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WOMEN OF DISTINCTION: REMARKABLE IN WORKS AND INVINCABLE IN CHARACTER 1892 by LAWSON ANDREW SCRUGGS M.D. Editing and additional new Forward, providing context and the significance of the rich contributions and the impact of Dr. Scruggs’ life and work. by Yvonne Scruggs-Leftwich, Ph.D. Grand-daughter of Author, Lawson Andrew Scruggs, M.D.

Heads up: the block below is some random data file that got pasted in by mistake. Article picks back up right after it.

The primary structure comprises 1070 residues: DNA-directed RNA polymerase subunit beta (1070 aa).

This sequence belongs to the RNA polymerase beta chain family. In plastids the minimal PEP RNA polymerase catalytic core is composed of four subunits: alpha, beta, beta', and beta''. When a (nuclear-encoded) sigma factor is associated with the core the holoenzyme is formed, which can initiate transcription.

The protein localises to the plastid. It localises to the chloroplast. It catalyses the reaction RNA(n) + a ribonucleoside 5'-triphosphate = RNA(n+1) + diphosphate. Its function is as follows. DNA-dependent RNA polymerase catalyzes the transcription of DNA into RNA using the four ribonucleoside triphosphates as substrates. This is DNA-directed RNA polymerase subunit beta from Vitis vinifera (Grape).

Paternal-Grandfather to my brother, two sisters and me, Dr. Lawson Andrew Scruggs was a remarkable man, especially for his era. He would be remarkable even in this era. Born into slavery in Bedford, Virginia, on January 15, 1857, he published Women of Distinction: Remarkable in Works and Invincible in Character in 1893, when he was still in his 40’s. That was more than a century before today. He was very much, indeed, ahead of his time, but still he lived in the historic “gender disempowerment” period of this nation, as is clearly evident in his focus on the importance of women and their development and creativity. He would easily be a certified card-carrying feminist consciousness-raiser today, in this 21st Century. Dr. Scruggs’ passionate racial pride, as well as his determination to identify role models for young African Americans, women and men, challenged a “Renaissance Man” of great intellectual power and a compelling sense of history. He was my grandfather who died before I was born, but whose legacy has significantly impacted my life. It is breath-taking to realize that his book, Women of Distinction : Remarkable in Work and Invincible in Character, was written during such a punitive period in our social and racial odyssey. Women were not yet able to vote, could not participate in many institutional processes in this American democracy nor for that matter in most of the rest of the world and frequently, had no identity independent of their husbands or fathers. Yet, Dr. Scruggs’ book celebrates the important contributions of African American women of that era, both to black and white cultures. That he was a fully engaged, practicing physician, a full-time college and university professor, and a man socialized in a largely chauvinistic, discriminatory environment, makes his progressive pre-occupations all the more laudatory. My grandfather’s own “Preface” in his book is barren of extensive detail about his life and his accomplishments. I believe that this is the case largely because when Women of Distinction was published, Grandfather was 36 years old, just embarking upon his productive medical career and practice and entering a new marriage following the death of his first wife. His son (my own father) Leonard Andrew Scruggs, Sr. named in part after the Leonard School of Medicine was connected with Shaw University one of the important “Historically Black Colleges and Universities.“ Grandfather was Senior Professor of Physiology and Pharmacy on Shaw’s faculty, but actually he was the real Dean. (In that century and also into the next - most well-educated and credential- holding African Americans were denied full agency in the leadership of institutions where they would be superior in rank to white staff and faculty also employed there. This certainly was true in the Deep South of North Carolina, where the Leonard Medical School of Medicine was…..and where the entire faulty were white men in the 19th and also into the 20th Centuries. Grandfather Scruggs sublimated his prolifically energetic creativity with his work on a next book where he intended to share his impressions of the Chicago World’s Fair which he had attended. That book was never completed. However, we have his diary of that experience. It reinforces his constant awe of the human potential and creativity of women. His contemporaneous notes reflect his positive bias in support of women’s station and actualization. Grandfather Scruggs wrote in his diary: “I next entered the Women’s Building which, of course, was fine, neatly arranged, and well filled and all in good shape. But, of course, I was not so much interested in the special exhibits, other than proud to see women do well. The fancy work… etc… was fine, indeed” Grandfather Scruggs went on in his life to construct and create treatment protocols for patients admitted to the first African American Tuberculosis Sanitarium in the United States, named “Pickford Sanitarium for Negroes” located in Southern Pines, North Carolina. Although Dr. Scruggs’ personal life is somewhat opaque to us today, we know from official State of North Carolina records of medical facilities and personnel that his first wife was named Lucy Johnson Scruggs and that she is profiled in Women of Distinction . She died in 1892 at the age of 28. His second wife, and our father’s mother, was Clara Jane Burroughs, whom Grandfather married in 1895. She also died less than two years later, at age 27. When Dr. Scruggs died in North Carolina in 1914, his medical practice had flourished, but the Southern Pines Sanitarium, unfortunately but probably predictably in that era in the South, had been destroyed by fire. And, characteristic of many idealists and intellectuals who were African American, his material legacy was but a trunk full of “accounts receivable” notations from his patients, who also had been desperately ill and in need of medical treatment but were equally desperately impecunious. My father’s primary inheritance was the fond memory of a protected childhood and a keen sense of having lived in the aura of a man of great talent and accomplishment. Leonard Andrew Scruggs, Sr, also inherited a rich intellect which took him through graduation from Ohio State University and into the Mortuary Science field and his own business in St. Louis, Missouri and Niagara Falls, New York. He later became a Master Electrical Engineer in Buffalo, New York. Copies of the original, beautiful book, Women of Distinction remain available, but are closely guarded. The book is precious, rare and beautiful to look at, to hold and to read. Musical in verbal celebration, the articulate author speaks in the rhythm of his era, making commitment to human dignity magical and precious. It chronicles the innovations, agency, ingenuity and leadership of 91 African American women whose stewardship of humanitarian interventions as a mandate, was as observed and recorded on many occasions in numerous communities across the United States. There were, a few years ago, copies catalogued in the United States LIBRARY OF COMGRESS in Washington, D.C…but when I gained access to the stacks last year, both of these secured copies had been stolen …from scholars and public lovers of rare books and of social and intellectual justice. Some original copies yet remain in the libraries of Historically Black Colleges and Universities (HBCU’s) and in a few private book collections. For that reason, Dr. Lawson Andrew Scruggs’ Family is now republishing Women of Distinction: Remarkable in Works and Invincible in Character , in collaboration with Path Press, Inc. in Evanston, Illinois. Our inspiration is appropriately articulated in the poetic prose of Dr. Lawson Andrew Scruggs himself, our gifted Grandfather: “… If in such a short time of greatly abridged citizenship our women have accomplished so much, and if many of these heroines mentioned did develop such giant intellects during those dark days of our history, may we not be encouraged to make more diligent, protracted efforts in this brighter age?” He was one of the very first three African Americans ever licensed to practice medicine in the State of North Carolina. His spirit endures. Re-publication in 2020: © Grandchildren of Lawson Andrew Scruggs M D: Leonard Andrew Scruggs Jr.; Dr. Yvonne Scruggs-Leftwich; Harriet A. Scruggs; and Roslyn E. Scruggs.